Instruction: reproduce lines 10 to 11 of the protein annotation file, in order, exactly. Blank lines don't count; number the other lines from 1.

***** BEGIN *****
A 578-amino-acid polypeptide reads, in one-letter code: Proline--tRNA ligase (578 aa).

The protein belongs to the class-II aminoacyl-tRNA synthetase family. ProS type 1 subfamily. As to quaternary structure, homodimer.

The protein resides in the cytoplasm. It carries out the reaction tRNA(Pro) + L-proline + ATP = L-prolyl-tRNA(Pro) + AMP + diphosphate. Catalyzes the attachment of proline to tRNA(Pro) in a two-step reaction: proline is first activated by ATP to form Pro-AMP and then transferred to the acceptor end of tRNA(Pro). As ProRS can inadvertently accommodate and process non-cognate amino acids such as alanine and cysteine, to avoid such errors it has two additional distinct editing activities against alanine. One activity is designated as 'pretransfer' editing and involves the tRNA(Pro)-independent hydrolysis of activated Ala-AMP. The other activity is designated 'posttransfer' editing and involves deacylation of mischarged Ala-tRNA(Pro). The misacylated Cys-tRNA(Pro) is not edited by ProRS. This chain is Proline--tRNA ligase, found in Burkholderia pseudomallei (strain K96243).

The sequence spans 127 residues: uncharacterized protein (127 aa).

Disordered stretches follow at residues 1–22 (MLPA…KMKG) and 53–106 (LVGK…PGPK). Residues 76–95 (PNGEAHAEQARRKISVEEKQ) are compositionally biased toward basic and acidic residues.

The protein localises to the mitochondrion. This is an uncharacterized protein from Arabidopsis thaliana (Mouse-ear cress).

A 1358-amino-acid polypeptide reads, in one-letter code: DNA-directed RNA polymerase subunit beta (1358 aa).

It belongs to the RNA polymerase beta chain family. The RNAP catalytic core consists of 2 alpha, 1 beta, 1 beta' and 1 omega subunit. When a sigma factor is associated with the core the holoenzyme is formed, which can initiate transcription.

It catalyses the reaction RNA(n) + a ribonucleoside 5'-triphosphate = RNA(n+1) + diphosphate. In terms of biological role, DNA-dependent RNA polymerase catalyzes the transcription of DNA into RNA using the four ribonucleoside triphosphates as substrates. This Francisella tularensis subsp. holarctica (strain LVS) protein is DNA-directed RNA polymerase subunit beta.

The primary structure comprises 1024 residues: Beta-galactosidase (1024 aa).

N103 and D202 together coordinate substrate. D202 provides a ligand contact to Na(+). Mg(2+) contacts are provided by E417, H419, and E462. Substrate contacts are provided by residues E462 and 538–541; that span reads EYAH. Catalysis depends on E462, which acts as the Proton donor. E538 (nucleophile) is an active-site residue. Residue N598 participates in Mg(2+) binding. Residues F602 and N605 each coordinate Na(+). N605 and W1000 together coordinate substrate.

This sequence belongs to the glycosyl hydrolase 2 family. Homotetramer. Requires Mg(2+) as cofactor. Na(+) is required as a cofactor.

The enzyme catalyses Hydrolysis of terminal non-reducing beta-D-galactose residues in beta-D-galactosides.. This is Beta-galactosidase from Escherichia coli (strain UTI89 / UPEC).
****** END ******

The primary structure comprises 1024 residues: Beta-galactosidase (1024 aa).

N103 and D202 together coordinate substrate. D202 provides a ligand contact to Na(+). Mg(2+) contacts are provided by E417, H419, and E462. Substrate contacts are provided by residues E462 and 538–541; that span reads EYAH. Catalysis depends on E462, which acts as the Proton donor. E538 (nucleophile) is an active-site residue. Residue N598 participates in Mg(2+) binding. Residues F602 and N605 each coordinate Na(+). N605 and W1000 together coordinate substrate.